Well, these days, I'm working at home, a task made more challenging by the persistent whispers (okay, shouts) of dishes and dirty clothes. So I decided to go work at the local library. I would spend a luxurious five, six, hours there. Settle in. Look at a few books, soak in the library-ness of it all, and get some work done. I was excited.
When I arrived, I found that all of the parking in the area of the library, including in the small parking lot immediately adjacent, had two hour parking meters (I live in the suburbs, it's not a place you'd easily take public transportation).
It struck me--hard--something akin to the feelings that people describe when they find that church doors are locked: confusion, outrage, disbelief. I was flooded with questions. How does anyone settle in in one hour and forty-five minutes? How will children in this community ever know that feeling of staying, exploring, reading as long as they want? How many people come to the library expecting to visit, and end up leaving because they don't have quarters in their pockets? How can it be a home to people who want to do research? Anyone knows that you can't get much done in less than two hours. What if I want to snuggle into one of those soft chairs and read magazines, and what if I drift off? What if I'm working on my computer and my meter is up, and I'm being warned not to leave any personal possessions alone on the tables?
A library I went to recently made you do all but give them your first born child in order to use their computers. Another warns you that you cannot use the bathrooms in the children's department, those are for children only--meaning that if you are with your child in that section, you would need to remove them from their play, from their books, from that which interests them, and take them with you to the adult restrooms on the far side of the building. I have met some good children's librarians, but have met many more who appear to be bothered by the presence of children, annoyed by questions, and resentful at the expectation that they will have an inventory of expressions beyond the scowl and the heaving sigh. A third finally got wireless internet access, but requires that you speak directly with the reference librarian to get an outlet "unlocked" if you want to plug your computer in--the outlets are otherwise covered. The infamous rules enforcing quiet seem to have all but vanished--it's been a good 20 years since I've heard a parent say "We speak softly in libraries".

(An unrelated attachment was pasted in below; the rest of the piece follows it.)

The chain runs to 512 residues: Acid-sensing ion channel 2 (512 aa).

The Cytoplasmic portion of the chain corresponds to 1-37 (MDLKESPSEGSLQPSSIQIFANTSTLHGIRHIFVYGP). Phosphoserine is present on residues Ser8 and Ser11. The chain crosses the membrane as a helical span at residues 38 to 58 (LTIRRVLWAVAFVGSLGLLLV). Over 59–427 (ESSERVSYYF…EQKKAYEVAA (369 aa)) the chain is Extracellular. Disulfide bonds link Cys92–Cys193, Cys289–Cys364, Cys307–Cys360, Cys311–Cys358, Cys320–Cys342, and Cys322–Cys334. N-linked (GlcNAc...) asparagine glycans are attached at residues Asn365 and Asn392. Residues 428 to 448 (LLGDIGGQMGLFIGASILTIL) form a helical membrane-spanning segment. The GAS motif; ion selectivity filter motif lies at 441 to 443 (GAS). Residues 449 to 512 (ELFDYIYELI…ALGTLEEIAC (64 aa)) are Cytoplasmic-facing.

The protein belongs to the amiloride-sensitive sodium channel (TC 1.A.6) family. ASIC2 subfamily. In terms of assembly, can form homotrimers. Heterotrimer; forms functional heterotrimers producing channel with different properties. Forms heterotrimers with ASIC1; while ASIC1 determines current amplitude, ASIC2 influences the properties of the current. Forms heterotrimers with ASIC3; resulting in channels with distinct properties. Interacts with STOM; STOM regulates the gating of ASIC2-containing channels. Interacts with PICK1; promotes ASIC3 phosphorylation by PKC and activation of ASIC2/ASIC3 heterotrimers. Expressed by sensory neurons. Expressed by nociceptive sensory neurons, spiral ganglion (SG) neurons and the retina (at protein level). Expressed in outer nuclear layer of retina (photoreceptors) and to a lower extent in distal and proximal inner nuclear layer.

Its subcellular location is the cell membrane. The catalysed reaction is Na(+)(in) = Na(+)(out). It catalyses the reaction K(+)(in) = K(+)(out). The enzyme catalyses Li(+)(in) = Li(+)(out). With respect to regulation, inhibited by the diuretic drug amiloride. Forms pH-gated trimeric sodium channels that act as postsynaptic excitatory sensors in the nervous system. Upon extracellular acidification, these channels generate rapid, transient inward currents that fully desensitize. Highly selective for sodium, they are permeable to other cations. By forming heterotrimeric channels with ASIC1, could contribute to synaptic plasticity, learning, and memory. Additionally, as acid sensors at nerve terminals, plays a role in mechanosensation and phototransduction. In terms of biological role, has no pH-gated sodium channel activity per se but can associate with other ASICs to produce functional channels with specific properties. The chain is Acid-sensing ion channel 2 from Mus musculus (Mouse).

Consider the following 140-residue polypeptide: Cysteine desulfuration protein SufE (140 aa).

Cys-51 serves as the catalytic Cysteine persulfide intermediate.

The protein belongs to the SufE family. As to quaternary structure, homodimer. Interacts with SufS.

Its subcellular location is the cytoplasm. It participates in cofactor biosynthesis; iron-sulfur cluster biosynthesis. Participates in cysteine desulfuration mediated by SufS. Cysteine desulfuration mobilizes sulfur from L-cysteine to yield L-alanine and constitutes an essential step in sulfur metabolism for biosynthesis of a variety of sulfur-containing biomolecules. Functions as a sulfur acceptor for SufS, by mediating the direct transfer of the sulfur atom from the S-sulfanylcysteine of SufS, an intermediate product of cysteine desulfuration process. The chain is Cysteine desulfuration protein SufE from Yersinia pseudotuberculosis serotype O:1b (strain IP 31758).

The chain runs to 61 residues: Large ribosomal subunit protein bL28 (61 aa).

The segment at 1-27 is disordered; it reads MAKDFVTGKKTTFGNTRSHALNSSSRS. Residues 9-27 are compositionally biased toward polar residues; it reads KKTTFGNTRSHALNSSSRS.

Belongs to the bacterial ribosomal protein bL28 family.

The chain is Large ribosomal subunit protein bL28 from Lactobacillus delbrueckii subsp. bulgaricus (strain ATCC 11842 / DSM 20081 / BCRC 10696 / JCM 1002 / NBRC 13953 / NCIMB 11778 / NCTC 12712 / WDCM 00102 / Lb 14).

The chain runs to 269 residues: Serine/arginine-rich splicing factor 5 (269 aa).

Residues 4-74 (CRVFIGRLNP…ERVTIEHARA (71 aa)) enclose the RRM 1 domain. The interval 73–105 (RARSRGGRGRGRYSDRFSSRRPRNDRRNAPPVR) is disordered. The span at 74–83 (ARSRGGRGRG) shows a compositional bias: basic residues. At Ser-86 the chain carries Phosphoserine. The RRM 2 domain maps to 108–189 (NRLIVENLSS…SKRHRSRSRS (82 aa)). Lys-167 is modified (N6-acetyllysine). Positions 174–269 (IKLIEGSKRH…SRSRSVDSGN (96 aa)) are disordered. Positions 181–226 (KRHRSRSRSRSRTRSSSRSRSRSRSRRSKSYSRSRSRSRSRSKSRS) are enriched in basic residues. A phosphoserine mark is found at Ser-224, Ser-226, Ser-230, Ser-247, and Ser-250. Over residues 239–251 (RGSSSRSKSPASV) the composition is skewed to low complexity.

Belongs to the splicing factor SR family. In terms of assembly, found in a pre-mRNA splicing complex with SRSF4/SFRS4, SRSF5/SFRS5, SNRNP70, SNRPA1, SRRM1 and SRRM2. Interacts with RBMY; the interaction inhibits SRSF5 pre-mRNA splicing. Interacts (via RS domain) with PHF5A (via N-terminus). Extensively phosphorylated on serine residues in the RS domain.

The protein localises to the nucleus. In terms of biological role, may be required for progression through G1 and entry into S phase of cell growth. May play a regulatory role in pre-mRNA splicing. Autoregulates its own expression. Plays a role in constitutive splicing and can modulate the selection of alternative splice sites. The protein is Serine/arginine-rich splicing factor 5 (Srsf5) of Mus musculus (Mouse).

It's no wonder that these days, I often have trouble keeping track of my now fancy magnetic-stripped library card, I routinely wind up paying late fees because I somehow "can't" make it back to the library, and that many days, I simply forget it's there as a resource.
I know that libraries, like all social and/or cultural institutions, are struggling financially. Libraries have closed, shortened their hours, expanded their offerings.
I know that, at least among members of my generation, we bemoan the frequent disconnection of children from books. "Kids don't read anymore!", we say.
Are we enticing them? Not with video games, not with "choose your book, we have to get to soccer", but with the luxury that some of us knew, with the excitement of subterfuge as they select books that they will read, as I did, under the covers with a flashlight. These are things I can only dream of for my daughter.
You may say that I'm living in the past. And you may be right.
But there are a few jewels there.
These days, I'm more of a 100's, 200's, 300's kinda gal. My daughter is more of a 500's person. To each her own.
Two hours in a library? Give me a break.